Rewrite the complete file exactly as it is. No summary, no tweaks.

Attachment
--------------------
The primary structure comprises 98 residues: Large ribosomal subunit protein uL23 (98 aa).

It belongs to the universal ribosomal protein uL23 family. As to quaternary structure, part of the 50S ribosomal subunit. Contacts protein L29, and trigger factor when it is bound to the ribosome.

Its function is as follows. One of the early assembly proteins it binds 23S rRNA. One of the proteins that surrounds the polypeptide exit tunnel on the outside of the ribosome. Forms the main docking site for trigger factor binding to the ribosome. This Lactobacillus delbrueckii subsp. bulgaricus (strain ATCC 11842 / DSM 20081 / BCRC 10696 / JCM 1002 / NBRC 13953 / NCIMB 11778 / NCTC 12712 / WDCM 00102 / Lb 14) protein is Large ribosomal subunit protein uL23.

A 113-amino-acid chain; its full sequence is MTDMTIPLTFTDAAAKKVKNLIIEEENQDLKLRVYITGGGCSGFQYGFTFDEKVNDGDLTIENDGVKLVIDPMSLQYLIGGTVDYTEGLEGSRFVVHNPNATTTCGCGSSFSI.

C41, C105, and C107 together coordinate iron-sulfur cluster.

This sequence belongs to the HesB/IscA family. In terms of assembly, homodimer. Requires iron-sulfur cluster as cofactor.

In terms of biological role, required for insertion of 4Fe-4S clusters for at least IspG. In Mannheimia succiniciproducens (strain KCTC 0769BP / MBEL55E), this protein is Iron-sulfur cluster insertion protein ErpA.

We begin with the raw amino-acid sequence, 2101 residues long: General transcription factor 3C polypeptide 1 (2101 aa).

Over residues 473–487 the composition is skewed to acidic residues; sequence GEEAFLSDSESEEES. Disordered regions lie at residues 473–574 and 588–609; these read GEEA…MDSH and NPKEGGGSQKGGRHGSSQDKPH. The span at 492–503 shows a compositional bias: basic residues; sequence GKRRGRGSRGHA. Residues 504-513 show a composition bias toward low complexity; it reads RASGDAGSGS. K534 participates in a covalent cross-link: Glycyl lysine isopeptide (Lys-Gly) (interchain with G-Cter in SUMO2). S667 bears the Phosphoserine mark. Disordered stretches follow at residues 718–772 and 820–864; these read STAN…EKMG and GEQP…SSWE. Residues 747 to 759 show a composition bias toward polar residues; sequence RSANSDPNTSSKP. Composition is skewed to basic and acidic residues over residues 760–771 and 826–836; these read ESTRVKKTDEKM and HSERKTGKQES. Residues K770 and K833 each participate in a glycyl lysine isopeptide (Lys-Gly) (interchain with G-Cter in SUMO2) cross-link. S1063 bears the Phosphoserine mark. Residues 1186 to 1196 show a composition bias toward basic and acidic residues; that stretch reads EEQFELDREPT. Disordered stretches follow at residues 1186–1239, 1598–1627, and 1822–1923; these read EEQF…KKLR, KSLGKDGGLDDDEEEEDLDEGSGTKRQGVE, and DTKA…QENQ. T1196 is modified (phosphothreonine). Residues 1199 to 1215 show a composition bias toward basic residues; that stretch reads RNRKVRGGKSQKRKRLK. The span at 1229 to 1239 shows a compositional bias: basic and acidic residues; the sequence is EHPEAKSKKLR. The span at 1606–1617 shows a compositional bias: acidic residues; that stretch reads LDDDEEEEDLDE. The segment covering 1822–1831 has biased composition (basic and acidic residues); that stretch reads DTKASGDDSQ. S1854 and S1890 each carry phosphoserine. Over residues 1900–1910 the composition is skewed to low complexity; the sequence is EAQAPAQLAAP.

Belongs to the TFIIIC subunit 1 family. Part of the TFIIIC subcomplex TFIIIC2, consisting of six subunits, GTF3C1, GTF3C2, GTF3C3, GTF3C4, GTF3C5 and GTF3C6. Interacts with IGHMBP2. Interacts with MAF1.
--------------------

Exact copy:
The primary structure comprises 98 residues: Large ribosomal subunit protein uL23 (98 aa).

It belongs to the universal ribosomal protein uL23 family. As to quaternary structure, part of the 50S ribosomal subunit. Contacts protein L29, and trigger factor when it is bound to the ribosome.

Its function is as follows. One of the early assembly proteins it binds 23S rRNA. One of the proteins that surrounds the polypeptide exit tunnel on the outside of the ribosome. Forms the main docking site for trigger factor binding to the ribosome. This Lactobacillus delbrueckii subsp. bulgaricus (strain ATCC 11842 / DSM 20081 / BCRC 10696 / JCM 1002 / NBRC 13953 / NCIMB 11778 / NCTC 12712 / WDCM 00102 / Lb 14) protein is Large ribosomal subunit protein uL23.

A 113-amino-acid chain; its full sequence is MTDMTIPLTFTDAAAKKVKNLIIEEENQDLKLRVYITGGGCSGFQYGFTFDEKVNDGDLTIENDGVKLVIDPMSLQYLIGGTVDYTEGLEGSRFVVHNPNATTTCGCGSSFSI.

C41, C105, and C107 together coordinate iron-sulfur cluster.

This sequence belongs to the HesB/IscA family. In terms of assembly, homodimer. Requires iron-sulfur cluster as cofactor.

In terms of biological role, required for insertion of 4Fe-4S clusters for at least IspG. In Mannheimia succiniciproducens (strain KCTC 0769BP / MBEL55E), this protein is Iron-sulfur cluster insertion protein ErpA.

We begin with the raw amino-acid sequence, 2101 residues long: General transcription factor 3C polypeptide 1 (2101 aa).

Over residues 473–487 the composition is skewed to acidic residues; sequence GEEAFLSDSESEEES. Disordered regions lie at residues 473–574 and 588–609; these read GEEA…MDSH and NPKEGGGSQKGGRHGSSQDKPH. The span at 492–503 shows a compositional bias: basic residues; sequence GKRRGRGSRGHA. Residues 504-513 show a composition bias toward low complexity; it reads RASGDAGSGS. K534 participates in a covalent cross-link: Glycyl lysine isopeptide (Lys-Gly) (interchain with G-Cter in SUMO2). S667 bears the Phosphoserine mark. Disordered stretches follow at residues 718–772 and 820–864; these read STAN…EKMG and GEQP…SSWE. Residues 747 to 759 show a composition bias toward polar residues; sequence RSANSDPNTSSKP. Composition is skewed to basic and acidic residues over residues 760–771 and 826–836; these read ESTRVKKTDEKM and HSERKTGKQES. Residues K770 and K833 each participate in a glycyl lysine isopeptide (Lys-Gly) (interchain with G-Cter in SUMO2) cross-link. S1063 bears the Phosphoserine mark. Residues 1186 to 1196 show a composition bias toward basic and acidic residues; that stretch reads EEQFELDREPT. Disordered stretches follow at residues 1186–1239, 1598–1627, and 1822–1923; these read EEQF…KKLR, KSLGKDGGLDDDEEEEDLDEGSGTKRQGVE, and DTKA…QENQ. T1196 is modified (phosphothreonine). Residues 1199 to 1215 show a composition bias toward basic residues; that stretch reads RNRKVRGGKSQKRKRLK. The span at 1229 to 1239 shows a compositional bias: basic and acidic residues; the sequence is EHPEAKSKKLR. The span at 1606–1617 shows a compositional bias: acidic residues; that stretch reads LDDDEEEEDLDE. The segment covering 1822–1831 has biased composition (basic and acidic residues); that stretch reads DTKASGDDSQ. S1854 and S1890 each carry phosphoserine. Over residues 1900–1910 the composition is skewed to low complexity; the sequence is EAQAPAQLAAP.

Belongs to the TFIIIC subunit 1 family. Part of the TFIIIC subcomplex TFIIIC2, consisting of six subunits, GTF3C1, GTF3C2, GTF3C3, GTF3C4, GTF3C5 and GTF3C6. Interacts with IGHMBP2. Interacts with MAF1.